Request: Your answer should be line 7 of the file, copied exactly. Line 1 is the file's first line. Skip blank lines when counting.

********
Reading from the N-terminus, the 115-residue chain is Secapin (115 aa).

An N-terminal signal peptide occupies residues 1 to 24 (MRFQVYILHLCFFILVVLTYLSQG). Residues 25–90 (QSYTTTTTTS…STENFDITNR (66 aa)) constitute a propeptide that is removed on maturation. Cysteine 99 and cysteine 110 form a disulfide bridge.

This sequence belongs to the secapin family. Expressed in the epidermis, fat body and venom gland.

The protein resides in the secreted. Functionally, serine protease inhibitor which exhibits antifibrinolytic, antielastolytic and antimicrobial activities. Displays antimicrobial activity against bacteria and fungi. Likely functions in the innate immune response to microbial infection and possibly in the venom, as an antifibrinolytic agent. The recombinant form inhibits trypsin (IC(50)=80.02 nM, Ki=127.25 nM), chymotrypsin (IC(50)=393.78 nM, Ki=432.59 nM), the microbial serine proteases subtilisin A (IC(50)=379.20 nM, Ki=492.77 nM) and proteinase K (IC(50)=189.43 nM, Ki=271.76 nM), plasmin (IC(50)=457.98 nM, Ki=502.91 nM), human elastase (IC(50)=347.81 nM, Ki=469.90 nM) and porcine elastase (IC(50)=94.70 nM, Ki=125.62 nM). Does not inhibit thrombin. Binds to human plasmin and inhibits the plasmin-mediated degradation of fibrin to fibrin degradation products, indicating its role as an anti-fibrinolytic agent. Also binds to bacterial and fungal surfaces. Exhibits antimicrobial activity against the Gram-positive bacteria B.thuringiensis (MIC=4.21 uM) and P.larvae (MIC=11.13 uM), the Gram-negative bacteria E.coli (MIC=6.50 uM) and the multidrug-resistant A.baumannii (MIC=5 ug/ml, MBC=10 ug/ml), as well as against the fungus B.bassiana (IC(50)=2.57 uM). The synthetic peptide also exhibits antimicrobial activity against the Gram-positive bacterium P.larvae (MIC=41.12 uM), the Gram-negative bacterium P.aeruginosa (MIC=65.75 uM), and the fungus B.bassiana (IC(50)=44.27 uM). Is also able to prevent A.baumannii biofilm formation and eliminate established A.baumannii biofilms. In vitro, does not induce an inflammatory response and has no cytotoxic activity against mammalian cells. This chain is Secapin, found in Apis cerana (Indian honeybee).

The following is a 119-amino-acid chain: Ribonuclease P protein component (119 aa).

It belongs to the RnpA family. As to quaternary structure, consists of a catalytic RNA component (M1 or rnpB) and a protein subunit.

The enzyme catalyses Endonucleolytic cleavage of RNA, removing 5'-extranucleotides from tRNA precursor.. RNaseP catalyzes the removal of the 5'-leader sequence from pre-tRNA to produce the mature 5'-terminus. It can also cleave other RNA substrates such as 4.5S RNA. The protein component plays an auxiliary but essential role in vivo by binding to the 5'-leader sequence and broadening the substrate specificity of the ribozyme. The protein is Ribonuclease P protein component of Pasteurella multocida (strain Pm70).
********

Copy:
The enzyme catalyses Endonucleolytic cleavage of RNA, removing 5'-extranucleotides from tRNA precursor.. RNaseP catalyzes the removal of the 5'-leader sequence from pre-tRNA to produce the mature 5'-terminus. It can also cleave other RNA substrates such as 4.5S RNA. The protein component plays an auxiliary but essential role in vivo by binding to the 5'-leader sequence and broadening the substrate specificity of the ribozyme. The protein is Ribonuclease P protein component of Pasteurella multocida (strain Pm70).